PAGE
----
The East of my Youth and the West of my Future

I don’t have a bucket list.   It’s not that I don’t expect to die; I just don’t have time to put one together, let alone implement it.   But, if I had a list, you can now cross off what would be the number one entry.   I have visited all 50 United States.  It took almost 50 years and was never an official plan until I woke up one day and realized I had already seen more than 40.   But as I crossed into Oregon this week, it happened.

I don’t know why it matters.  But it does.   My father inculcated in me a love of the road that only expanded as I raised my own children to the edge of adulthood.  It took on a life of its own that far outpaced the adventurous spirit upon which it is bedrocked.

And, it’s been a good run.   Skiing with Stats in Utah and Colorado.    Cross country with Shoshana in Oklahoma City.  Vegas with Gronk, and Yo.   Courtrooms in Atlanta,  Cedar Rapids,  Miami,  Fargo,   Hartford,  and Seattle.   LA with Elisha.   My honeymoon in Hawaii, and its 20th anniversary in Alaska.    12 visits to Bentonville over 9 years.   Orlando with David and Montana with Benny.   Dallas with Hannah.  New Orleans with Molly.  Providence with my parents.

But, without debate, the highlight has to be the 4 cross country road trips with my wife and children that brought us to more than 40 states.  From the plains of South Dakota to the wastelands of New Mexico.  From the heartland to the Badlands.  Sidestepping the Bourbon trail in Kentucky and outracing hurricane Isaac in New Orleans.  Grilling kosher steaks in South Dakota,  New Orleans, and, literally, everywhere in between.    Taking in a Cowboys’ game in Dallas, a Nationals’ game in DC, the Mariners, Blue Jays, Lakers,  Eagles, Dolphins, Seahawks, a minor league game in Albuquerque.  From my hometown of New Jersey to the hospital room in Boston that started it all.  The Statute of Liberty, Mount Rushmore,  the Grand Canyon, Route 66, Graceland,  the Smithsonian, Old Faithfull, the Kentucky Derby.  From the Mountains to the Prairie.  From sea to shining sea.

This is my American Tune.   I know there is a great big world out there.   I want to see Asia and Africa.  Australia and New Zealand.  Ireland.  Scotland.  Eastern Europe. I want to climb Kilimanjaro.  It will take a lifetime and lucky lottery numbers.  Meanwhile,  you have no idea what you’re missing in your own backyard.

I learned a lot on those road trips.  About the United States.  About history, patience,  kindness, the wild diversity and concurrent similarities between people from all backgrounds.  I’ve seen Eskimos, native Americans,   aboriginal tribes, immigrants (the legal and illegal kind).  I met millionaires, movie stars,  the homeless,  criminals, professional athletes.   The range of perspectives and cultures were as wide as the continent.   But, each has an unmistakable shared humanity.   I made a point of talking to people everywhere I went.   It was a soaring highlight.

But, mostly, I learned about myself.  And my family.   It’s a lot of hours behind the wheel.  Often alone with my thoughts.   Not alone.  My dad was with me.  He kept me company most of the time.  He explained that the special relationships that I have with my brother and sister were forged in the backseat of our Chevrolet a lifetime ago during beta versions of these same trips.  Josh and Miriam are the best friends I have.   And, I see those same roots reaching across my minivan and strapping themselves to my own children.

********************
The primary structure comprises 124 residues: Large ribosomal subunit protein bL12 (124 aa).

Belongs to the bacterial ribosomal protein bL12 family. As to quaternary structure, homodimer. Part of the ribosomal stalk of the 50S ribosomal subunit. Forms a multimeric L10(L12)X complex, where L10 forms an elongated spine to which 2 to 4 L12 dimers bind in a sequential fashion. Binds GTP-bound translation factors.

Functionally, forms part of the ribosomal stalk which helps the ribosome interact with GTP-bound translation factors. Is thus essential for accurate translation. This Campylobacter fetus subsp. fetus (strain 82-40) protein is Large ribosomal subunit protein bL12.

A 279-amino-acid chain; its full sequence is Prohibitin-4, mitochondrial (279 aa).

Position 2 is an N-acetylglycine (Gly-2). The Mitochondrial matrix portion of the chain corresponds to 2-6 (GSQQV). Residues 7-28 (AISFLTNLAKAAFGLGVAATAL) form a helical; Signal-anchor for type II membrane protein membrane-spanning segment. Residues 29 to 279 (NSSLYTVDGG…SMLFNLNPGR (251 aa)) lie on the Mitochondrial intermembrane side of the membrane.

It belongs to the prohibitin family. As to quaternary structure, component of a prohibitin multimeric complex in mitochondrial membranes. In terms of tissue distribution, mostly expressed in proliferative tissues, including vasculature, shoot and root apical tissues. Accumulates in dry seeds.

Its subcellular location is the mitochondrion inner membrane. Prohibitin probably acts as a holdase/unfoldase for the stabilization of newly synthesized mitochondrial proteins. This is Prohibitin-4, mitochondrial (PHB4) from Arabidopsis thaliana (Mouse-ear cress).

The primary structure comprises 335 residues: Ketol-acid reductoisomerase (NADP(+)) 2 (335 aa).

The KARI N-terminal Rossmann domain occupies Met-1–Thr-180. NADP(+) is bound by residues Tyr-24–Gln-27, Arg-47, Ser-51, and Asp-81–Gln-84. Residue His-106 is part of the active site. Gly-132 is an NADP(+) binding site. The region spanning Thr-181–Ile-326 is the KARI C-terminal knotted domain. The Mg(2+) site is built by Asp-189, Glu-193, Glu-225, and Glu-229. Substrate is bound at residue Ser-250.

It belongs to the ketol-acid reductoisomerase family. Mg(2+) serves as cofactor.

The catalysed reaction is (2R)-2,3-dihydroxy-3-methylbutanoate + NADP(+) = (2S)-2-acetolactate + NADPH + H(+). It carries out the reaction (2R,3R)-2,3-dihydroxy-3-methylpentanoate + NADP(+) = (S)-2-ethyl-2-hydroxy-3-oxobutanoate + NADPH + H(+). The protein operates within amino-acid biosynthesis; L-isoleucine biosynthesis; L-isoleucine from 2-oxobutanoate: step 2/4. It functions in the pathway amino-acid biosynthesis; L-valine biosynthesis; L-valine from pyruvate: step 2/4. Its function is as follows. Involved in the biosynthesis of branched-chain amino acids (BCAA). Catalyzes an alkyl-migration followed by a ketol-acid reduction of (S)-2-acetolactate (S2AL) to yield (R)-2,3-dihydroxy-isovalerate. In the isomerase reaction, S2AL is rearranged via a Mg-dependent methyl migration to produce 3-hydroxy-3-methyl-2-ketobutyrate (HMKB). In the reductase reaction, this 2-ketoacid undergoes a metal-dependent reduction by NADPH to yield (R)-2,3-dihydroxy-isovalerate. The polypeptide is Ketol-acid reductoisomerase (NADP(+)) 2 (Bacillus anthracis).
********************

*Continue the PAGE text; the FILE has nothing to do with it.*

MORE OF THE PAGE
The world has become unrecognizable to its 1970s self. Children no longer have the attention span or wanderlust for prolonged unplugged family time.  Parents just don’t have the time,  burning both ends of the candle to keep up with the supersonic speeds of 21st century materialism and technology.   I am not one of those who mourns the death of a more “simpler time.”  Who sees the future as tragic.    But, there is something to be said about a week on the road without cell phones or Netflix.   Experiencing the wonders of nature and the monuments of man through the eyes of the only people in the world who matter.    Invariably, you return home but always a little smarter, calmer, inspired, and determined.

We don’t need to make America great again.  We just need to get to know it a little better.


About aweisbrot

Ari is a prominent litigator in New York and New Jersey. He has been featured on CBS Radio’s Wall Street Journal Report, quoted in legal and non-legal periodicals, and has been recognized as a “SuperLawyer” in New Jersey and a "Top Ten Lawyer to Watch" in New York. Mr. Weisbrot is a true “client’s lawyer,” representing a diverse range of clients from among the largest retailers in the United States to smaller local businesses to religious and charitable organizations. Ari was appointed by Supreme Court of the State of New Jersey to a three-year term of service on the Committee on Character. The Committee determines the fitness to practice law of each candidate for admission to the Bar of the State. Mr. Weisbrot also continues to serve on the District Ethics Committee (IIB - Bergen County), which operates under the auspices of the New Jersey State Office of Attorney Ethics. Mr. Weisbrot has been awarded an 'AV' rating for his professionalism and the quality of his legal work from Martindale-Hubbell, the premier directory of legal professionals, and has been selected by his peers as a Super Lawyer. In addition, Mr. Weisbrot has written several articles on commercial litigation, which have been published in the New Jersey Law Journal and the Metropolitan Corporate Counsel. A Former New York City prosecutor, Mr. Weisbrot is a graduate of Fordham University School of Law, where he was a member of the Urban Law Journal and a featured columnist in the Law School newspaper
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